Trigger Warning: sex, sexuality, adolescent and teen sexuality, brief mention/discussion of sexual violence and rape.I generally avoid anything related to “celebrity news,” but this needs saying loud and clear, so I’m gonna say it:
I’m glad I don’t live in a world – or in a mind – where I feel the need to body-shame a fifteen year old because I’m terrified that if I admit (out loud or even to myself) that I can see her cleavage and it makes me think vaguely about the concept of sex for second and a half, I’ll be socially outcast as a pervert even though that thought-line is entirely normal for a heterosexual adult man catching a glance of a decolletage developed enough to be called that.
We are sexually reproducing life forms; as long as we think we’re capable, we instinctively judge everyone we see, before nearly anything else, on their fitness as a reproductive partner. If you want to be embarrassed about that you can, although in my opinion that’s totally unnecessary and maybe even not super healthy. But please stop trying to pretend it doesn’t happen. It happens automatically, at the gut level, with little to no conscious thought, but it happens, and it happens to you.
Humans are made to find human bodies attractive, and I find that most of them are, of any age, if you just look at them, and that includes all the bits that some of us don’t like to talk about. That doesn’t mean I am attracted to all of them, but I can see they are attractive without feeling perverted or creepy about it, because I have zero perverted or creepy intent.
Let me drop that bomb again in case you missed it: it is entirely possible and entirely normal to find someone sexually attractive and not be sexually attracted to them.
If you find that hard to believe, maybe you’re not as well-adjusted as you’d prefer to think.
Human beings become sexually mature before they become emotionally or psychologically prepared for parenthood and relationships. That is a reality.
We have a whole system of social conventions and laws built up to both protect young adults from predation and also to keep adults reminded that there are moral and ethical reasons why young adults shouldn’t be sexually active outside their age group until they grow in to the psychological and emotional maturity required to deal with the potential results of sexual activity, from love and babies to sti’s and domestic violence. Indeed, almost by definition when they have reached that level of psychological and emotional maturity, they are no longer “young adults” but simply “adults.” (Obligatory dad lecture: anyone who is sexually active should always engage in safe sex practices including the use of condoms, birth control, and how to understand, respect, give, refuse, and withdraw consent.)
I’m really tired of people – mostly men but also many women, and mostly female targets but it happens to young men too – trying to shame and bully women and young people about their bodies because they, the adults/men, are apparently so lacking confidence in their own self-control they’re afraid if they admit that someone too young for a grown adult to have sex with can still be sexy, they’ll be helpless to stop themselves from trying to have sex with teenagers.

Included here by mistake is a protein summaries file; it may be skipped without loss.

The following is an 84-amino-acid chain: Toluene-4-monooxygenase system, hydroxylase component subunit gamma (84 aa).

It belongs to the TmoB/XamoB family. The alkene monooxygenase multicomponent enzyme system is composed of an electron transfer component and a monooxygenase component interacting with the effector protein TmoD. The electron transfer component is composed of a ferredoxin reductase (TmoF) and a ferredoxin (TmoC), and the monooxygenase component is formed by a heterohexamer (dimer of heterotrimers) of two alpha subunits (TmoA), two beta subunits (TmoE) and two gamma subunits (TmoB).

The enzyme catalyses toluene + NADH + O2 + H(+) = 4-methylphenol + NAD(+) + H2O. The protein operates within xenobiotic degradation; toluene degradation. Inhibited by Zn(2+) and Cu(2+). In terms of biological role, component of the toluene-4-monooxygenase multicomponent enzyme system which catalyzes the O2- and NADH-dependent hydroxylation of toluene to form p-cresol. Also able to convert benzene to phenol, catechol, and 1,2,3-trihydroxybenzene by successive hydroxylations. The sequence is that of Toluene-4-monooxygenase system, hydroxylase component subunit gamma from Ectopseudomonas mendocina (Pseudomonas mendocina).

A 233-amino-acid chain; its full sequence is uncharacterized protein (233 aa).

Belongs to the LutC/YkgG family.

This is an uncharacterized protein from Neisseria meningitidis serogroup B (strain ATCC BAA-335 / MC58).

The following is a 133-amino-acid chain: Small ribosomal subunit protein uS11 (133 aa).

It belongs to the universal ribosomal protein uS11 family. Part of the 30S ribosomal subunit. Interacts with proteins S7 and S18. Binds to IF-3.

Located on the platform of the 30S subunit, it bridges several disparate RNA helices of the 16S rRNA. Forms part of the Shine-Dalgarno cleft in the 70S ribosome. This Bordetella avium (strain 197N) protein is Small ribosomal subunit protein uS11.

It’s exactly the perverts who can’t rip their eyes away who make all this noise, and it’s exactly them who turn out to be the predators and exploiters (no problem making billions on preteen beauty pageants, right?) themselves. They always make it about what they’re worried someone else will do, but it’s really about what they’re afraid *they’d* do if they had the chance and thought they could get away with it, and how guilty and ashamed that makes them feel.
They see it as temptation because they find it tempting.
What is inappropriate and disturbing is that we continue to allow people who have no self control, who are themselves the primary sources of prurient interest and hide behind grand public expressions of outrage as a smoke screen, to bully women and children into being uncomfortable with or ashamed of their bodies and sex.
More importantly I think she’s a really talented young actor with a bright future and I think it’s obnoxious as hell we do this to teen actors, as soon as they start showing signs of sexual maturity the conversation immediately becomes totally about their bodies and how they look, and nothing at all about their work and what they do and what makes them good at it. It’s insulting to them and it’s insulting to me as their fan, especially because it’s always done with euphemism and double-talk so if anyone calls you out on it you can just go ‘OMG I TOTALLY WASN’T EVEN THINKING THAT YOU PERV.”
Bullshit, and to hell with you for even trying to run that bad lie past anyone. I don’t want to think about people’s genitals, I want to watch a movie and enjoy a good performance. Stop trying to make everyone else think about what YOU want think about. YOU’RE the ones reducing the poor kid to a set of boobs, I just want to watch my show and see a great young actor rewarded with fame, respect, and recognition.
Stop worrying about controlling OTHER people and worry about controlling yourselves, perverts. If you’re that worried about someone else’s body, you probably ought to sort that out in therapy instead of trying to bully women and children.
Stop demanding the innocent and decent of all ages and genders cover themselves in fear and shame, and start demanding the prurient, indecent, and rapacious keep their damned hands – and their black bars – to themselves.